Syrian President Bashar Al-Assad delivers a speech to the parliament in Damascus. The president said that there was a foreign plot against the government and that reforms can be instituted., a photo by Pan-African News Wire File Photos on Flickr.
Assad’s speech marks beginning of new era
21 January 2012 10:55
Syrian President Bashar al-Assad’s recent speech at Damascus University is viewed by political analysts as a sign of change in the security situation in Syria.
There are some indications that such a change is occurring. First of all, despite the sensitivity of the situation, the Syrian government conditionally agreed to allow an Arab League mission to enter the country to observe the implementation of the peace agreement. Secondly, the mission’s report was not as negative as some Western governments expected and it raised confidence in the Syrian government. The third point was Russia’s decision to send an aircraft carrier and four other warships to the Mediterranean Sea as naval support for Damascus, which boosted Assad’s confidence in dealing with the Western plots.
All this encouraged Assad to articulate his stances on the situation in a more confident manner. He pointed to the role of certain Arab countries in fomenting the crisis and asked these states to stop helping the West’s efforts to intervene in Syria.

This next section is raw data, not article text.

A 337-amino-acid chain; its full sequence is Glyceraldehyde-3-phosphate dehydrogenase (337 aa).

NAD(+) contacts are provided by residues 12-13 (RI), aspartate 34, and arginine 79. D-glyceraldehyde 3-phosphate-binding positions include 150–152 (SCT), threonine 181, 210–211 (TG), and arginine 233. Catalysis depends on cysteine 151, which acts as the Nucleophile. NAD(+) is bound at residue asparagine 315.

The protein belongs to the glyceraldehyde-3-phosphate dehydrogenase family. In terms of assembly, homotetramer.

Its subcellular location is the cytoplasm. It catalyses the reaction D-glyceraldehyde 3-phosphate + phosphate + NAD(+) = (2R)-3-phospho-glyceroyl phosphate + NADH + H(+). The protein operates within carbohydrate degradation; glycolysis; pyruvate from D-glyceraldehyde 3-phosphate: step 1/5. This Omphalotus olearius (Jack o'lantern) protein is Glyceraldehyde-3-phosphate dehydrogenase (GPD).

Commenting on the reform process, Assad stated that the implementation of the reform plans will be more difficult due to the current problems.
However, it is clear that any delay in starting the process will give rise to negative responses, especially in the West, which is looking for a pretext to increase the pressure on Damascus.
Turning to the Arab League and its decisions on Syria, Assad took issue with the organization, saying that it “is neither a league nor is it Arab.”
The fact that the Arab League supports oppressive Arab governments and undermines popular systems, like the one in Syria, proves Assad’s point. And the Syria issue illustrates the deep divisions between Arab countries.
Turkey’s influence over the Arab League’s decisions on Syria provides more evidence that it has lost its Arab identity. Assad heavily criticized this turn of events in his speech.
Moreover, the organization’s main agenda on the Syria crisis is being implemented by Qatar and Saudi Arabia and was actually devised by Washington, which shows that its decision-making process is no longer independent.
The Syria crisis has reached a critical juncture in which the possibility of foreign intervention has become greater. Assad’s recent speech was an attempt to open the door for more discussion. The address marks the beginning of a new era, in which the Syrian government will make better decisions to deal with the ten-month crisis.
Hossein Sabah-Zanganeh is the Iranian Judiciary chief’s top advisor on international affairs and formerly served as Iran’s envoy to the Organization of Islamic Cooperation.